Gramicidin films at the air/water interface are shown to exhibit a phase transition at 225 A2/molecule which might be caused by either cluster formation, reorientation of molecules, conformational changes or multilayer formation. It is further shown that coupling of a charged group on either NH2- or COOH-terminus or elongation of the peptide by two amino acids, only slightly affects the surface area characteristics whereas modification of the tryptophans or even replacement of a single tryptophan by phenylalanine leads to drastic alterations in the surface-area characteristics and a (partial) loss of the phase transition demonstrating that the tryptophans play an important role in the interfacial behavior of gramicidin. The lack of a solvent history effect on the interfacial behavior indicates a rapid conformational interconversion of the peptide at the air/water interface. Gramicidin in mixtures with dioleoylphosphatidylcholine and lysopalmitoylphosphatidylcholine shows a condensing effect whereas gramicidin shows ideal mixing with dioleoylphosphatidylethanolamine. The condensing effect most likely is related to the aggregational state of the peptides which is different in phosphatidylcholines and phosphatidylethanolamines. © 1989, The Biophysical Society. All rights reserved.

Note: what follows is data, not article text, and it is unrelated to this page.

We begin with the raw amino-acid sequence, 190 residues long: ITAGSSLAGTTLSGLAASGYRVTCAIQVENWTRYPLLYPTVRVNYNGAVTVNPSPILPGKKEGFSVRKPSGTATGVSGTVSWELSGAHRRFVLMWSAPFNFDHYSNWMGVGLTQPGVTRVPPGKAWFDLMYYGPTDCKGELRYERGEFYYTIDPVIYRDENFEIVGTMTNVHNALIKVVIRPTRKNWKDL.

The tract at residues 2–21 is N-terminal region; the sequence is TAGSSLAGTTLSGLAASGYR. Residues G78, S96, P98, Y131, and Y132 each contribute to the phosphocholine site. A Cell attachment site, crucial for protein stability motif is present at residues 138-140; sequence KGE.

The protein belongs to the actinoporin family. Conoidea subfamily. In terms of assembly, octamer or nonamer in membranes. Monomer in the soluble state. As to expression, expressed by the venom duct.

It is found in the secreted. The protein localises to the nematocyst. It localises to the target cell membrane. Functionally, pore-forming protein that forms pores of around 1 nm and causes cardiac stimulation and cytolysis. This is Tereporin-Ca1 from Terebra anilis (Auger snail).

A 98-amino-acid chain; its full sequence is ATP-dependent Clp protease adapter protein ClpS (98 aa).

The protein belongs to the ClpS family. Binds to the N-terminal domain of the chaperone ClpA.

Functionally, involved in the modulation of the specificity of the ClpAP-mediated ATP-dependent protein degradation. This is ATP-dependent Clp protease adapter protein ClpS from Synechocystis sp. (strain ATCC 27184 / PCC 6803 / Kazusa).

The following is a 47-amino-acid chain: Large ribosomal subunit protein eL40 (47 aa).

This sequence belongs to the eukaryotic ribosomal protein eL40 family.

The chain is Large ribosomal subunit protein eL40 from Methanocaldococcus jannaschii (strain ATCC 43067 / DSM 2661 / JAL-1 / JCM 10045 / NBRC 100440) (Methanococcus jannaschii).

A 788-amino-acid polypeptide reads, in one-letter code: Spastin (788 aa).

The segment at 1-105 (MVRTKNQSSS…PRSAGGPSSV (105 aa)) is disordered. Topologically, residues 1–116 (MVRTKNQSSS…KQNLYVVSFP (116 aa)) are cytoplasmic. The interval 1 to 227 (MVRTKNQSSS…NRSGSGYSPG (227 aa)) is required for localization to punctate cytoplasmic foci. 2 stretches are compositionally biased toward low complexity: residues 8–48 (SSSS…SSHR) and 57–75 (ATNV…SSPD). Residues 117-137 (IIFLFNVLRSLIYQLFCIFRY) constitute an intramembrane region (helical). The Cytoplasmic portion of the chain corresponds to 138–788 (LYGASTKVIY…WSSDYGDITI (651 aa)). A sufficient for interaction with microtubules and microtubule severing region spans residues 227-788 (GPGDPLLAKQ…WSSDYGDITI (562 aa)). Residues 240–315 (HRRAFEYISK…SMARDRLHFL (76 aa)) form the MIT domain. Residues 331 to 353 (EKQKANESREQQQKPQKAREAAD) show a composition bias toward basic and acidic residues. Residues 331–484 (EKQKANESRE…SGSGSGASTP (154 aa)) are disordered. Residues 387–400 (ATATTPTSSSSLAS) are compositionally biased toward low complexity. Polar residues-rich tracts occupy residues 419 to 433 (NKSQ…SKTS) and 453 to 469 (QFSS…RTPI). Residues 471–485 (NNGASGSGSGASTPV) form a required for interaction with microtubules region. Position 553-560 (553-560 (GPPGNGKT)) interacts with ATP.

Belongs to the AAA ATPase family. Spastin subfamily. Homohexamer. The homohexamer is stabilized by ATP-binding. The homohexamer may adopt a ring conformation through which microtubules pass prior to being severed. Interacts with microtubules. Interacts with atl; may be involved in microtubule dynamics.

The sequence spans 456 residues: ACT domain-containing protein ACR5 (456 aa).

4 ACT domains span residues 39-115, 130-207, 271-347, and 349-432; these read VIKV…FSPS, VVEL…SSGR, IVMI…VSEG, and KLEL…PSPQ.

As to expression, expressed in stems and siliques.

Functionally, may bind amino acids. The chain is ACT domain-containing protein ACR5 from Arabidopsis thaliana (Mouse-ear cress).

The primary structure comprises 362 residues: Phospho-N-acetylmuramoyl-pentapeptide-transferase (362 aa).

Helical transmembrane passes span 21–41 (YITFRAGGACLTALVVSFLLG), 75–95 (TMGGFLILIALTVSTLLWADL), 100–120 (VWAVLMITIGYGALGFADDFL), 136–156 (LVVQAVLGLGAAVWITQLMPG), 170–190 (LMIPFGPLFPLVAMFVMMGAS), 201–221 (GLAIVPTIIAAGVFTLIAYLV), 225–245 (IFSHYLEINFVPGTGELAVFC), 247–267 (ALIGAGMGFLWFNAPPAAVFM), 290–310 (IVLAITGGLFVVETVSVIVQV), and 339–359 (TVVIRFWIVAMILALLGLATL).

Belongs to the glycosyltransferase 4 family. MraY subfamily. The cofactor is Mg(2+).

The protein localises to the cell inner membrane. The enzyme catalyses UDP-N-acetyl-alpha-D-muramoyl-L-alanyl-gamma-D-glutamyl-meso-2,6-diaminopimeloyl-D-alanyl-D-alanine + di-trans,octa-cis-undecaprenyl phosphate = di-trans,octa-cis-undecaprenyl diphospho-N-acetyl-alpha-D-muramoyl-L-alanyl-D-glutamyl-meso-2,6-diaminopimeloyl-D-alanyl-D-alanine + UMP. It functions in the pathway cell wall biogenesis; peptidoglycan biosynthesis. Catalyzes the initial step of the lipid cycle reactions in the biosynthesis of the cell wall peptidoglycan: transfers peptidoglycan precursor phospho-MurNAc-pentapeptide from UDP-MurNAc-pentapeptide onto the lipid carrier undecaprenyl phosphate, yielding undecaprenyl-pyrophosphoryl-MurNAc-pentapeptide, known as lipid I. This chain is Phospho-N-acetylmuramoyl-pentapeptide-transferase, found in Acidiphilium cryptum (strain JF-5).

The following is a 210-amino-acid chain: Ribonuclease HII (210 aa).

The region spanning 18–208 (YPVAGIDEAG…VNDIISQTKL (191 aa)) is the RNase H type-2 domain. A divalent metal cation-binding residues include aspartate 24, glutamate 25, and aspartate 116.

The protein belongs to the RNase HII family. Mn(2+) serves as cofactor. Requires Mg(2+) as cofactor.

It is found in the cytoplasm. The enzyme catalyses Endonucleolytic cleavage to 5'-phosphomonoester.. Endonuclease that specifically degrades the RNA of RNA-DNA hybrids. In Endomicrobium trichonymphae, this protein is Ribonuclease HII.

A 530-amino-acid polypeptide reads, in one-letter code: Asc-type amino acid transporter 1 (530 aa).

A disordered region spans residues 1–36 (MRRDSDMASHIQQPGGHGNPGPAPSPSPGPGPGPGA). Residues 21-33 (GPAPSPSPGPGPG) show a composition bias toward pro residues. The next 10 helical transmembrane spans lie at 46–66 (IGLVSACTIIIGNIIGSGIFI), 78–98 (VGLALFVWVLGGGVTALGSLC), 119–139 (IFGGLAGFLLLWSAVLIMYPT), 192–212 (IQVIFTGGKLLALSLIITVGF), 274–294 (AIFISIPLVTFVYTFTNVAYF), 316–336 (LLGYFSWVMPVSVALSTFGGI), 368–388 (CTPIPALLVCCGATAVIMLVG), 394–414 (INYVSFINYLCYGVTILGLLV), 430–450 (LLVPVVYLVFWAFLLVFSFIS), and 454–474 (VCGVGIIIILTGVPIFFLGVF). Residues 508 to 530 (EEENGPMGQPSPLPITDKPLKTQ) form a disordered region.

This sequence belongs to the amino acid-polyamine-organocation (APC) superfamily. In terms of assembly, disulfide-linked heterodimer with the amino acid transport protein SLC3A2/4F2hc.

Tournois, H., Gieles, P., Demel, R., de Gier, J., & de Kruijff, B. (1989). Interfacial properties of gramicidin and gramicidin-lipid mixtures measured with static and dynamic monolayer techniques. Biophysical Journal, 55(3), 557–569. https://doi.org/10.1016/S0006-3495(89)82849-8